L’Abbaye Sainte-Marie Madeleine, Barroux

We arrived at Crillon-le-Brave, about two hours north of Sainte-Baume, near Carpentras and Avignon as the temperatures rose here in southern France, hitting ninety degrees on Saturday.  Crillon-le-Brave is a small hilltop village at the base of Petrarch’s Mount Ventoux, and the lovely hotel here, began and owned by two gracious Canadians, has been a favorite over the years.  The hotel spreads over a rocky crag, looking out to the valley and the mountain beyond, and we descend spiraling stairs to breakfast on a terrace, as birds fly overhead in glorious abandon.  I set a chapter or two here in my second novel, Offerings, and with its publication, I am happy to return to this ethereal aery of stone.

Today, Sunday, we were able to go to church.  We drove through the Provencal forest of pine and alders on winding narrow lanes, the hills rolling softly beneath the mountain called Ventoux, windy, to visit a Benedictine monastery for Sunday Messe, the Abbey of Saint Mary Magdalen.

The lavender was in bloom, and we followed a gravel footpath alongside the swathe of purple reaching nearly to the porch of the ocher stone abbey. Cypresses rose alongside a graceful bell tower and as I pressed the minute button on my camera the bells began their song, chiming through the countryside, Come to Mass.

We entered through the arched portico, where a lovely statue of Marie Madeleine greeted us, and where Girl Scouts were preparing a bake sale on tables.  Inside, the sanctuary was dim, a few faithful having arrived for the 10:00 Office, ensuring they found a seat for the 10:30 Mass.  The small nave filled up quickly, folks climbing winding stairs to a loft above.  We found seats in the second pew, Epistle side, and watched as a black-robed Benedictine entered, turned on the lights, and lit the candles.

I recalled that in 1970 a few monks gathered in the Chapel of Mary Magdalen in the nearby village of Bedoin. Following the rule of Saint Benedict of the sixth century, they prayed the daily offices and worked the land. As they grew in numbers, they built a new monastery with their own hands in neighboring Le Barroux.  They remain a faithful witness, I thought, as I gazed at the oak choir, sixty stalls running perpendicular to the altar and apse in the traditional monastic form.  Theycontinue to sing the seven daily offices from Matins to Compline and celebrate Mass each day as well, weekdays in the grotto chapel, Sundays in this graceful sanctuary of light.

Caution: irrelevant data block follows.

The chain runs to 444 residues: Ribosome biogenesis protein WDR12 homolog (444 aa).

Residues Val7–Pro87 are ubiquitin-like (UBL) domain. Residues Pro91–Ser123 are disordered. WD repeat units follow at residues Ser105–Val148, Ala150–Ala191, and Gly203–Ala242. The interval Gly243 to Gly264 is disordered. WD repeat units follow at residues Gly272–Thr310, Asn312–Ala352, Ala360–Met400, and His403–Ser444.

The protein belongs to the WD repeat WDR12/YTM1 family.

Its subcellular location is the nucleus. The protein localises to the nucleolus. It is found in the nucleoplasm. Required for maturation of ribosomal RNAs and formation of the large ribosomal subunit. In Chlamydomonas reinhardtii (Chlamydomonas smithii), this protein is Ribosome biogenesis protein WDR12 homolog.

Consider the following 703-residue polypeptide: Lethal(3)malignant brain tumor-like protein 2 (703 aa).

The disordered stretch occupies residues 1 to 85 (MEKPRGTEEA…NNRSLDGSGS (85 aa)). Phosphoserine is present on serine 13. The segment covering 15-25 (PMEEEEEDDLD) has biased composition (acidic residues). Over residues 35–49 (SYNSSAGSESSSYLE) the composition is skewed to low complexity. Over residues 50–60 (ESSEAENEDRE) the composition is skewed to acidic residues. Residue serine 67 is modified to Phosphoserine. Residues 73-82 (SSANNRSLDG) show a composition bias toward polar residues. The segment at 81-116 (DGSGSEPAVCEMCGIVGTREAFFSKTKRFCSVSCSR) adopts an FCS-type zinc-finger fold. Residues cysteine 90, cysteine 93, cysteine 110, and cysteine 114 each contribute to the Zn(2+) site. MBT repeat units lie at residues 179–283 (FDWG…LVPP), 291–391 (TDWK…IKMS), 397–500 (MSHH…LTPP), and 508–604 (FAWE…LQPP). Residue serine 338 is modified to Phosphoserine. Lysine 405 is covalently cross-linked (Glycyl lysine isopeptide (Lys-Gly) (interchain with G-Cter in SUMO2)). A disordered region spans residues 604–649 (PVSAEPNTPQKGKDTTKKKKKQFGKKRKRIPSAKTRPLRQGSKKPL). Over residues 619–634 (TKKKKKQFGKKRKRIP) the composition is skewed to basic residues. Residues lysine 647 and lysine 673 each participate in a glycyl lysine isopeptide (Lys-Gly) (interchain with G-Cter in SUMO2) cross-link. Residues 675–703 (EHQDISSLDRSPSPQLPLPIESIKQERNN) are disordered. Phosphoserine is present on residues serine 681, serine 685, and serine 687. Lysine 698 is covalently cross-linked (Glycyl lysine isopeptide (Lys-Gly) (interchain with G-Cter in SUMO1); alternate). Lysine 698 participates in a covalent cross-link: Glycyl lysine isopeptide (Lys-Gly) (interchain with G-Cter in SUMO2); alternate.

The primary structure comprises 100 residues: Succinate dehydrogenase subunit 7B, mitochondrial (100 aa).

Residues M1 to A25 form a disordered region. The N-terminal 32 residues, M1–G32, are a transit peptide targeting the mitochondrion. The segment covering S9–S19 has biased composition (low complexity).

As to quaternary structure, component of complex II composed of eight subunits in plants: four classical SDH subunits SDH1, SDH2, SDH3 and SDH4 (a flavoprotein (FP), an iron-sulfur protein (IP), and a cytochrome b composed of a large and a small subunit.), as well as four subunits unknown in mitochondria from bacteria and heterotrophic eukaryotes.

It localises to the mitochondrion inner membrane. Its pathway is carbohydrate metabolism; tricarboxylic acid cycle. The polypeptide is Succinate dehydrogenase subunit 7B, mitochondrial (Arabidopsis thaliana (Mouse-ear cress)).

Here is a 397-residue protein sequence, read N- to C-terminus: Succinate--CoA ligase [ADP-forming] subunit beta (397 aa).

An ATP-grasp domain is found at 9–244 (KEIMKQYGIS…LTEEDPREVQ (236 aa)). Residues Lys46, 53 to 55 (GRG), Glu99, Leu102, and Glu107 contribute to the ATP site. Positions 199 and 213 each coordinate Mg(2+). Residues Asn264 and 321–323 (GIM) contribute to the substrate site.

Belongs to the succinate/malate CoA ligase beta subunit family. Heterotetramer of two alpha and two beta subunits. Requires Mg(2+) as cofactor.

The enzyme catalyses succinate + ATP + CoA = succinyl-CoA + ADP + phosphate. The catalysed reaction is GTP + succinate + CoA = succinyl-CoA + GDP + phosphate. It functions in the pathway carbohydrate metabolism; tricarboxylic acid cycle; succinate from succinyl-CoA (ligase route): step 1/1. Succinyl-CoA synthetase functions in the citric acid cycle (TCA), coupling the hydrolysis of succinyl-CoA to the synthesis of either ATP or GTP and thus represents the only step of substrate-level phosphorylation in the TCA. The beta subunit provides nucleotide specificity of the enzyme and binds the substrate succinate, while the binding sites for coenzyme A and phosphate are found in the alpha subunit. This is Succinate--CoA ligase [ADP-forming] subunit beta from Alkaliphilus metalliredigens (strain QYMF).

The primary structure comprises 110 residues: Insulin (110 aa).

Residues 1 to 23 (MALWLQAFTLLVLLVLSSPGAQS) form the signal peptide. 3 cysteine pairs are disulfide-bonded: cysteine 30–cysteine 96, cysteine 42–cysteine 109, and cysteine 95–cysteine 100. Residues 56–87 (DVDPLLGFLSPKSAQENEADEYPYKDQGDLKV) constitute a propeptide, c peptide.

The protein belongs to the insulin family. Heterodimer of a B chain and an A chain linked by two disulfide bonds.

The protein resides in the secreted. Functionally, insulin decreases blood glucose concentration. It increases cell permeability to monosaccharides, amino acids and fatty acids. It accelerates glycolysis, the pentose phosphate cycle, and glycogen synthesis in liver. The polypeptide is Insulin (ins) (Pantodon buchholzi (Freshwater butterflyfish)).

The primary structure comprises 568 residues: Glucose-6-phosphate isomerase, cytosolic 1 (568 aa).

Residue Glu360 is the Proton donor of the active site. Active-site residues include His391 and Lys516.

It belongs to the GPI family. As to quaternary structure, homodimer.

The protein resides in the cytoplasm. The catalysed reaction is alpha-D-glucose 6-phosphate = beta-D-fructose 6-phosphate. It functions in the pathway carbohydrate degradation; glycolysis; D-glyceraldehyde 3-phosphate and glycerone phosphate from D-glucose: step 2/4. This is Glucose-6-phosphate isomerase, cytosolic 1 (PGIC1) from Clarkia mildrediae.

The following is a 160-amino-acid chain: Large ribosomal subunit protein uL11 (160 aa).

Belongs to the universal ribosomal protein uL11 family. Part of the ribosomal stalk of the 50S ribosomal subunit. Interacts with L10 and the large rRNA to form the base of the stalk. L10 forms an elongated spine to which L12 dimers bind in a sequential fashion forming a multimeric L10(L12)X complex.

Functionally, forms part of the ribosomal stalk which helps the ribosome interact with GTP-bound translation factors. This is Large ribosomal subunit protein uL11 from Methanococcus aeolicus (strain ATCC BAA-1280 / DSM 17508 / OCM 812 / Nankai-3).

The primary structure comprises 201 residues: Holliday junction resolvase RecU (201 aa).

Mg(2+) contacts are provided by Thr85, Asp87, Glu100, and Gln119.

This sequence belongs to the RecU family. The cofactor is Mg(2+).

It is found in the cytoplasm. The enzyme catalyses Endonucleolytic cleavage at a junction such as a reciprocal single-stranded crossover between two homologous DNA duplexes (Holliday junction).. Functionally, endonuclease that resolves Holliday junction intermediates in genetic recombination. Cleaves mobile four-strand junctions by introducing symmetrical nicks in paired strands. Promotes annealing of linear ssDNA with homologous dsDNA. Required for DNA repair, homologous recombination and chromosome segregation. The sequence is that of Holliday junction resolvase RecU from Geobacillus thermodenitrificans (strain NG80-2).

As I wrote in my chapter set here in my second novel Offerings,

Columns of cream and brown stone under vaulted arches lined the side aisles, and a high ceiling ran from the western loft to the eastern apse. A Madonna stood on a pedestal to the left of the altar, holding the Christ Child on her hip in the country manner, a figure of greens and golds. The sculpted image reminded Madeleine of the Madonna in Saint Thomas’ back home, but the lofty symmetry of the sanctuary echoed Saint Antimo’s in Tuscany. All was balance and harmony, calling the soul to peace.

The abbey retains that sense of ethereal wonder, peaceful harmony, perfect discipline, but there have been changes since I wrote those words.  Sadly, their beloved abbot has passed on, but another has taken his place, and there appeared to be many young men who had taken their vows here, a sign of increasing health for the order.  They offer programs for children over the summer and parish care for the local families.